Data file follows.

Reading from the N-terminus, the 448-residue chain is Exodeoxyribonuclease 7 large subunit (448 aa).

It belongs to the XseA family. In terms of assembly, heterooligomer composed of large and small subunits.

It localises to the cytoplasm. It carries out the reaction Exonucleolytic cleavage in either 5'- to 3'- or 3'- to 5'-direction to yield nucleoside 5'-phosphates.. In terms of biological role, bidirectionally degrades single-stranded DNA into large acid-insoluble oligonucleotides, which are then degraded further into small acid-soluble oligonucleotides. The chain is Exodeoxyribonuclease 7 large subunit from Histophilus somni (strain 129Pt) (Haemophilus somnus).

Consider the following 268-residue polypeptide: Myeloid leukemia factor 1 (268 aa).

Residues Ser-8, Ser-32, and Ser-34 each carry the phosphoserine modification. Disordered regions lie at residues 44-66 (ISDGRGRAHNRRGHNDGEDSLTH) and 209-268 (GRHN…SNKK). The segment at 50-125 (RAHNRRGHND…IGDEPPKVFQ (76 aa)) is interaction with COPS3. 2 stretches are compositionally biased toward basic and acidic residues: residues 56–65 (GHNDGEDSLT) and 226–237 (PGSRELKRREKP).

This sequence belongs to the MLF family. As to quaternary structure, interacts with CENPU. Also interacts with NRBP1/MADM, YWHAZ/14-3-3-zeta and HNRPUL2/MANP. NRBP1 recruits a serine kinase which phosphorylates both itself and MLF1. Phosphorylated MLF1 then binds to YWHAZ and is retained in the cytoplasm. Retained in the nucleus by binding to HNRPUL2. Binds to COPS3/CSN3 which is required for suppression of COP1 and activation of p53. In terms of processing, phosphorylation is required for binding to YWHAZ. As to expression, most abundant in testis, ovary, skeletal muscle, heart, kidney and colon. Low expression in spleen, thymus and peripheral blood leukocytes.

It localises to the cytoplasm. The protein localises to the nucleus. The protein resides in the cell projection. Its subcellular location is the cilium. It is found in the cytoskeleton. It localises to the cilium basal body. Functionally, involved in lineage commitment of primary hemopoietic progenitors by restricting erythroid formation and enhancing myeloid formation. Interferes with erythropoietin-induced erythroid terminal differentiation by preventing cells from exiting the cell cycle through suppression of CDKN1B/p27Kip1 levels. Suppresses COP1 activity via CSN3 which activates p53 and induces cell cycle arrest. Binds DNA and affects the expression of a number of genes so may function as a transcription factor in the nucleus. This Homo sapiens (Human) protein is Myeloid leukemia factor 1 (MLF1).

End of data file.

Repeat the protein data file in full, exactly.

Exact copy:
Reading from the N-terminus, the 448-residue chain is Exodeoxyribonuclease 7 large subunit (448 aa).

It belongs to the XseA family. In terms of assembly, heterooligomer composed of large and small subunits.

It localises to the cytoplasm. It carries out the reaction Exonucleolytic cleavage in either 5'- to 3'- or 3'- to 5'-direction to yield nucleoside 5'-phosphates.. In terms of biological role, bidirectionally degrades single-stranded DNA into large acid-insoluble oligonucleotides, which are then degraded further into small acid-soluble oligonucleotides. The chain is Exodeoxyribonuclease 7 large subunit from Histophilus somni (strain 129Pt) (Haemophilus somnus).

Consider the following 268-residue polypeptide: Myeloid leukemia factor 1 (268 aa).

Residues Ser-8, Ser-32, and Ser-34 each carry the phosphoserine modification. Disordered regions lie at residues 44-66 (ISDGRGRAHNRRGHNDGEDSLTH) and 209-268 (GRHN…SNKK). The segment at 50-125 (RAHNRRGHND…IGDEPPKVFQ (76 aa)) is interaction with COPS3. 2 stretches are compositionally biased toward basic and acidic residues: residues 56–65 (GHNDGEDSLT) and 226–237 (PGSRELKRREKP).

This sequence belongs to the MLF family. As to quaternary structure, interacts with CENPU. Also interacts with NRBP1/MADM, YWHAZ/14-3-3-zeta and HNRPUL2/MANP. NRBP1 recruits a serine kinase which phosphorylates both itself and MLF1. Phosphorylated MLF1 then binds to YWHAZ and is retained in the cytoplasm. Retained in the nucleus by binding to HNRPUL2. Binds to COPS3/CSN3 which is required for suppression of COP1 and activation of p53. In terms of processing, phosphorylation is required for binding to YWHAZ. As to expression, most abundant in testis, ovary, skeletal muscle, heart, kidney and colon. Low expression in spleen, thymus and peripheral blood leukocytes.

It localises to the cytoplasm. The protein localises to the nucleus. The protein resides in the cell projection. Its subcellular location is the cilium. It is found in the cytoskeleton. It localises to the cilium basal body. Functionally, involved in lineage commitment of primary hemopoietic progenitors by restricting erythroid formation and enhancing myeloid formation. Interferes with erythropoietin-induced erythroid terminal differentiation by preventing cells from exiting the cell cycle through suppression of CDKN1B/p27Kip1 levels. Suppresses COP1 activity via CSN3 which activates p53 and induces cell cycle arrest. Binds DNA and affects the expression of a number of genes so may function as a transcription factor in the nucleus. This Homo sapiens (Human) protein is Myeloid leukemia factor 1 (MLF1).